Something I had never thought about re: the Borg's nonprofit status

by dubstepped 31 Replies latest jw friends

  • dubstepped

    I am actually looking into the possibility of starting my own nonprofit for ex-JWs with specific goals and I've learned more about the process. I was interviewing someone for the podcast that is familiar with nonprofits and she told me something that I had never considered. Maybe everyone else has but I don't remember seeing anything about it here.

    I always wondered how the Borg keep a nonprofit status when they don't really do anything charitable. She told me that it is the time slips that everyone turns in that gives them "volunteer hours" and that is why you have to turn one in each month. I had never thought about that as the backbone of the nonprofit status. I knew that even as a JW I would fire back about our worldwide preaching work when people questioned me about what kind of charity we did, and I guess it is, though it is those time reports that really give them the status. I just never really linked the two. No wonder they're all about numbers.

    Maybe there's more to it that someone will shed light on. Maybe everyone already knew this. I just found it interesting and it makes sense.

  • waton

    you just have to introduce time slips for your staff. And make them count time while they sit in their first class seats on assignments. and dont forget the non profit corporate Cadillacs standing by on both coasts (Rutherford style).

  • Spiral

    I've always thought this was true. Plus, the bOrg probably pretends to governments that the preaching work is an educational work (as in teaching people to read).

    When I volunteer at the local museum, they keep track of our volunteer hours and what we are doing during that time.

    But most JWs I know have never made this connection.

    But I wonder who in the government(s) is responsible to check up on this kind of stuff? Because someone should question it.

  • roseofjuly

    Nonprofits don't have to do anything charitable. There are lots of different kinds of nonprofits; not all of them do charitable works. I doubt that the time slips that JWs turn in has to do with maintaining their nonprofit status.

    501(c)(3) status is "exclusively for religious, charitable, scientific, literary, or educational purposes, or for testing for public safety, or to foster national or international amateur sports competition, or for the prevention of cruelty to children or animals." Lots of churches and other religious organizations without evangelizing or proselytizing as a primary activity have 501(c)(3) status. I have some relatives who started their own church and they have 501(c)(3) status. They do the kind of normal outreach that churches do for their own members, but they're definitely not a charitable organization.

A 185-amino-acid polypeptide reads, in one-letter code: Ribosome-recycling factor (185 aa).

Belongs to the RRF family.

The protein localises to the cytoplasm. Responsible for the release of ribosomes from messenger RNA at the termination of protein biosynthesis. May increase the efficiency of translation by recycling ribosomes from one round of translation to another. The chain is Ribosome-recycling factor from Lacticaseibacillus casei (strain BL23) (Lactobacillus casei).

Here's a taxonomy of nonprofit organizations:

  • dubstepped

    Fascinating that you joined the forum just to post this. Curious as to your background.

    From what I gather there must be some way to quantify some sort of activity that can be determined to meet the IRS criteria in order to justify donations. Lots of other churches actually do charitable works. Jehovah's Witnesses do not.

  • blondie

    One thing that jws do under the direction of the WTS is teach people to read and speak English. There are even publications for that. That would be considered charitable work. I wonder if other Christian religions use their preaching and missionary work to qualify.

  • dubstepped

    Maybe that's part of it blondie. I could see that though it seems such a small part of the group I'm not sure how it would qualify. Seems the JWs are more into learning other languages than teaching English. Maybe that qualifies as an outreach, self-serving as it all may be.

    I'd be curious to hear more about other groups that do nothing charitable that maintain charitable status as roseofjuly mentioned.

  • blondie
    Distinct legal existence
  • Recognized creed and form of worship
  • Definite and distinct ecclesiastical government
  • Formal code of doctrine and discipline
  • Distinct religious history
  • Membership not associated with any other church or denomination
  • Organization of ordained ministers
  • Ordained ministers selected after completing prescribed courses of study
  • Literature of its own
  • Established places of worship
  • Regular congregations
  • Regular religious services
  • Sunday schools for the religious instruction of the young
  • Schools for the preparation of its members
    The above are sources for research. Designated an organization as a charitable religion has been a hard and difficult road considering the eventually designation of Scientology as a charitable religion.

  • blondie

    The edit function doesn't seem to be working. Let me add the WTS also goes into disasters and helps others and spins it as if many non-jws are helped too. Well, insiders I can say that it is a rare exception when a non-jw is helped, usually a non-jw spouse. But the WTS is skilled at obfuscation.

  • dubstepped

    We'll see where this posts as the box is above blondie's last post, lol.

    Anyway, that seems to be the definition of a church. The link you provided says that it is the definition of the church, and that along with other facts and circumstances it is determined whether one is a church for federal tax purposes. They give a tax publication that apparently goes further into it but it may be more involved.

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